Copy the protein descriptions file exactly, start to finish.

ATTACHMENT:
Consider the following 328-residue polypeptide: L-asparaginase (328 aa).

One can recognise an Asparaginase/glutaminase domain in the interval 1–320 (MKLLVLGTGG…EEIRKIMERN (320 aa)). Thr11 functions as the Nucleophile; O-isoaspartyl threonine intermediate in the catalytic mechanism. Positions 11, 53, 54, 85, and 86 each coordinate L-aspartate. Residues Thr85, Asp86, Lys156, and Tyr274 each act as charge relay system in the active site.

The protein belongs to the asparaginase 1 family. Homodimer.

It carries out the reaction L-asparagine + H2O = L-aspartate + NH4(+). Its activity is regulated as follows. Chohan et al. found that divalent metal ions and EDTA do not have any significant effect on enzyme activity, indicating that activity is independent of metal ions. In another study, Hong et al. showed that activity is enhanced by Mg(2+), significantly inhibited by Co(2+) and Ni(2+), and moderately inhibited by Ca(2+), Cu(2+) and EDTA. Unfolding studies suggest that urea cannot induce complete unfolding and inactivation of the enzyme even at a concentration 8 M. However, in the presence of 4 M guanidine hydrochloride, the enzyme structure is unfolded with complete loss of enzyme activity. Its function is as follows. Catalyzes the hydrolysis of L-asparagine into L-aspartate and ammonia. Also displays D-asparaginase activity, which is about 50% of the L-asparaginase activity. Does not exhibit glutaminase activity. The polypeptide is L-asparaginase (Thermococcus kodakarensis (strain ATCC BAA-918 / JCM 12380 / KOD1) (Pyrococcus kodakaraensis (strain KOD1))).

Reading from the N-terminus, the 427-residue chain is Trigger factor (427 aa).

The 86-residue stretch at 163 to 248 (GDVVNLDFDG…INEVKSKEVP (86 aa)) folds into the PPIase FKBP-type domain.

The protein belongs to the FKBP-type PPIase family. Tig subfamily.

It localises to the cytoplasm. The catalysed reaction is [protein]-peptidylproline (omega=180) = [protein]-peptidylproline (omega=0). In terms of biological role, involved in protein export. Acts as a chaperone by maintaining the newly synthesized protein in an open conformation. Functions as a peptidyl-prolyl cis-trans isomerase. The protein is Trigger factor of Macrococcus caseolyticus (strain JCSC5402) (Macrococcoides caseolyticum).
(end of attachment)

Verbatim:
Consider the following 328-residue polypeptide: L-asparaginase (328 aa).

One can recognise an Asparaginase/glutaminase domain in the interval 1–320 (MKLLVLGTGG…EEIRKIMERN (320 aa)). Thr11 functions as the Nucleophile; O-isoaspartyl threonine intermediate in the catalytic mechanism. Positions 11, 53, 54, 85, and 86 each coordinate L-aspartate. Residues Thr85, Asp86, Lys156, and Tyr274 each act as charge relay system in the active site.

The protein belongs to the asparaginase 1 family. Homodimer.

It carries out the reaction L-asparagine + H2O = L-aspartate + NH4(+). Its activity is regulated as follows. Chohan et al. found that divalent metal ions and EDTA do not have any significant effect on enzyme activity, indicating that activity is independent of metal ions. In another study, Hong et al. showed that activity is enhanced by Mg(2+), significantly inhibited by Co(2+) and Ni(2+), and moderately inhibited by Ca(2+), Cu(2+) and EDTA. Unfolding studies suggest that urea cannot induce complete unfolding and inactivation of the enzyme even at a concentration 8 M. However, in the presence of 4 M guanidine hydrochloride, the enzyme structure is unfolded with complete loss of enzyme activity. Its function is as follows. Catalyzes the hydrolysis of L-asparagine into L-aspartate and ammonia. Also displays D-asparaginase activity, which is about 50% of the L-asparaginase activity. Does not exhibit glutaminase activity. The polypeptide is L-asparaginase (Thermococcus kodakarensis (strain ATCC BAA-918 / JCM 12380 / KOD1) (Pyrococcus kodakaraensis (strain KOD1))).

Reading from the N-terminus, the 427-residue chain is Trigger factor (427 aa).

The 86-residue stretch at 163 to 248 (GDVVNLDFDG…INEVKSKEVP (86 aa)) folds into the PPIase FKBP-type domain.

The protein belongs to the FKBP-type PPIase family. Tig subfamily.

It localises to the cytoplasm. The catalysed reaction is [protein]-peptidylproline (omega=180) = [protein]-peptidylproline (omega=0). In terms of biological role, involved in protein export. Acts as a chaperone by maintaining the newly synthesized protein in an open conformation. Functions as a peptidyl-prolyl cis-trans isomerase. The protein is Trigger factor of Macrococcus caseolyticus (strain JCSC5402) (Macrococcoides caseolyticum).